Croat propagandist Jeffrey T. Kuhner
By Jeffrey T. Kuhner, Washington Times, Apr. 19
Croatia is headed toward another war. The Balkans – again – will explode with violence. It is only a matter of time. And the so-called “international community” has been pivotal in stoking the flames of ethnic conflict.
TRANSLATION: Because a popular Croatian general has been sentenced to 24 years for war crimes instead of another Serbian general getting sentenced to 46 years, this is cause for war.
Recently, the [ICTY] sentenced Croatian Gen. Ante Gotovina to 24 years in prison. The ICTY’s ruling rightly has sparked angry protests across Croatia.
Gen. Gotovina has been convicted for having “command responsibility” over an August 1995 military campaign, known as Operation Storm, that effectively ended the Croat-Serbian war. The ICTY alleges that the Croatian general oversaw the expulsion of 100,000 ethnic Serbs and the murder of hundreds of civilians. According to the United Nations war crimes court, the campaign constituted a “joint criminal enterprise.”
The ICTY’s verdict is preposterous and outrageous. Gen. Gotovina is not a war criminal; rather, he is a Croatian patriot and hero whose campaign restored Croatia’s territorial integrity. Moreover, it delivered a decisive blow to the late Serbian strongman Slobodan Milosevic’s dream of a “Greater Serbia.”
OH YEAH — that 1990s Greater Serbia design that has always existed exclusively in the pages of the media. To re-quote Andy Wilcoxson who, unlike Kuhner, has been actually paying attention to the Hague proceedings for MORE THAN A DAY: “Even if the Bosnian Serbs had secretly been fighting for a “Greater Serbia,” they would have needed the cooperation of Slobodan Milosevic and the Serbian government in Belgrade — which was not forthcoming.”
From 1991 until 1995, Milosevic’s marauders rampaged across the region. He used the disintegration of Yugoslavia – a synthetic multinational state – to advance his goal of establishing a Great Serbian empire stretching from the Danube to the Adriatic.
Unlike the “non-synthetic,” ethnically pure state of Croatia? Whose borders — claimed and therefore legitimized by the Croats — were communist-delineated when they weren’t Nazi-delineated. Meanwhile, Croatians sure didn’t have a problem with that synthetic Yugoslav state when they voluntarily signed on to it, accepting an over-generous accommodation offered by the victorious Serbs to their WWI-era haters and enemies based on Slavic unity. Like the Slovenes, the Croats took the deal and immediately got to work undermining the country to get their independent state anyway, with their first international sponsor being Adolf Hitler and their next one being a newly reunified Germany, along with the Vatican and America.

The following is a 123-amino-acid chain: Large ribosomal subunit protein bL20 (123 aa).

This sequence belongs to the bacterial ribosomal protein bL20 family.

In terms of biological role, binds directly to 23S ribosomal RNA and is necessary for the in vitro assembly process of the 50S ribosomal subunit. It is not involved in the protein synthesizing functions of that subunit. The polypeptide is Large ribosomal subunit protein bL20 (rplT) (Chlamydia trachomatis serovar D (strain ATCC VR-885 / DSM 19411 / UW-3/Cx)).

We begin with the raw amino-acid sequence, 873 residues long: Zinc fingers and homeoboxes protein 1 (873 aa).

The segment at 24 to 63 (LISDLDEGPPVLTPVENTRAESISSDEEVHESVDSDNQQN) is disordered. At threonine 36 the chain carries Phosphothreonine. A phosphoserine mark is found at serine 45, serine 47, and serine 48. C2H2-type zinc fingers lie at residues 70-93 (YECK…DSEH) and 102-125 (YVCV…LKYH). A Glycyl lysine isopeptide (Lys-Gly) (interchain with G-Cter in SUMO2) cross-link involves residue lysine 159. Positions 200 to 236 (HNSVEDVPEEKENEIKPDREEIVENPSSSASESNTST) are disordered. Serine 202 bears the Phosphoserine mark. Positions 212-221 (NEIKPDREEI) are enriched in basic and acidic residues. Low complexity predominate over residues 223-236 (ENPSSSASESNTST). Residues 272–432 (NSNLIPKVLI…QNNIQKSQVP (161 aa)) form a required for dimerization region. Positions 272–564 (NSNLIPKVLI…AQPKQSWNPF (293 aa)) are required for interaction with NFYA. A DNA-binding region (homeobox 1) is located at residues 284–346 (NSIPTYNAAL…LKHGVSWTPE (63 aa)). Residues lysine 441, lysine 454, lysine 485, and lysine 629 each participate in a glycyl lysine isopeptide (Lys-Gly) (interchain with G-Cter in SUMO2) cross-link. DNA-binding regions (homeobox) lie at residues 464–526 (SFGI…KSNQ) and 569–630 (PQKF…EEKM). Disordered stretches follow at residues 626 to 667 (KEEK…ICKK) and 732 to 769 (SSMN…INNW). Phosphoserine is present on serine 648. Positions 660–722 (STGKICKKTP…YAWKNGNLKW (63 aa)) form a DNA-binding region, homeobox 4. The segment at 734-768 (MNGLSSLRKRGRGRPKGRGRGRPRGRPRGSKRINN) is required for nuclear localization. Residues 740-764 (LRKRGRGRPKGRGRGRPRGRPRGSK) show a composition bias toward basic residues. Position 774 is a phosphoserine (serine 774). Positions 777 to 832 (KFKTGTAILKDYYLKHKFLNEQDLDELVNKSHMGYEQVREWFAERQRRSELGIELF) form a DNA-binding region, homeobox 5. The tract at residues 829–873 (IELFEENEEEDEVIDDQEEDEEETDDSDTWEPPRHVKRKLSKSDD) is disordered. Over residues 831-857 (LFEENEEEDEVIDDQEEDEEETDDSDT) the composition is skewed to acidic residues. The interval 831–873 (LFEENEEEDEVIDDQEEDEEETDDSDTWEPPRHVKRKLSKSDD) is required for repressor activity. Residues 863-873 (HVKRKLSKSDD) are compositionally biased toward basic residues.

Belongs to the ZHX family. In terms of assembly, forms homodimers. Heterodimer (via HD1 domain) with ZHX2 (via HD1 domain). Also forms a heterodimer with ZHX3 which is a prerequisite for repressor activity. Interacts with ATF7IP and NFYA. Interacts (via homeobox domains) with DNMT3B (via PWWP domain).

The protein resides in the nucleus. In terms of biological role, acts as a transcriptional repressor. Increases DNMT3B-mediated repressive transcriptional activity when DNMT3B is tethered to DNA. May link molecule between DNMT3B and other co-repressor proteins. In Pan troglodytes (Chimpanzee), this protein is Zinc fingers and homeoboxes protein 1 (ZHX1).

In Croatia, Serbian paramilitaries – aided and abetted by the Yugoslav army – waged a brutal war of aggression. The result: A third of Croatia’s territory was annexed, more than 180,000 Croatians were ethnically cleansed, and nearly 20,000 civilians were murdered. Milosevic’s aim was to unite the truncated parts of Croatia with the nearly 70 percent of territory his forces had carved out in neighboring Bosnia. Call it state-building through genocidal partition.
Ha ha ha ha ha ha ha! Not wanting one’s ears, fingers, eyes and nose to become Croatian jewelry again while all the Nazi symbols, street names, currency and flag start reemerging everywhere as one is being fired from government jobs and suddenly getting reduced parliamentary representation — is a “war of aggression,” according to this nationalist psycho. Does Kuhner have Serbs confused with Croats, whom it takes mega willpower to let a Serb pass in their presence without knifing it? Yes, I said “it.” That’s the status of a Serb in Zagreb (Remember: To be a Serb in Zagreb is to be a pig in Tehran.) Meanwhile, expecting to stay a citizen of the country that one was a citizen of the day before — unreasonable! The federalists become the “rebels”!
As Canadian former ambassador to Bulgaria, Albania and Yugoslavia, James Bissett, explained in a longer version of his article last year:
Germany has always looked upon Croatia as a traditional ally and actively supported Croatia’s desire to separate from Yugoslavia and declare independence. When fighting erupted between Croatian armed forces and the Yugoslav Federal army, Germany openly championed the Croatian cause and promoted the recognition of Croatian independence. Despite serious reservations by fellow EU members, Germany’s will prevailed….
The recognition of Croatian independence changed the nature of the conflict. The secessionist Croats suddenly acquired sovereign legitimacy while the federalist Serbs became rebels in their ancestral land. Subsequently, they were treated as such by the international community.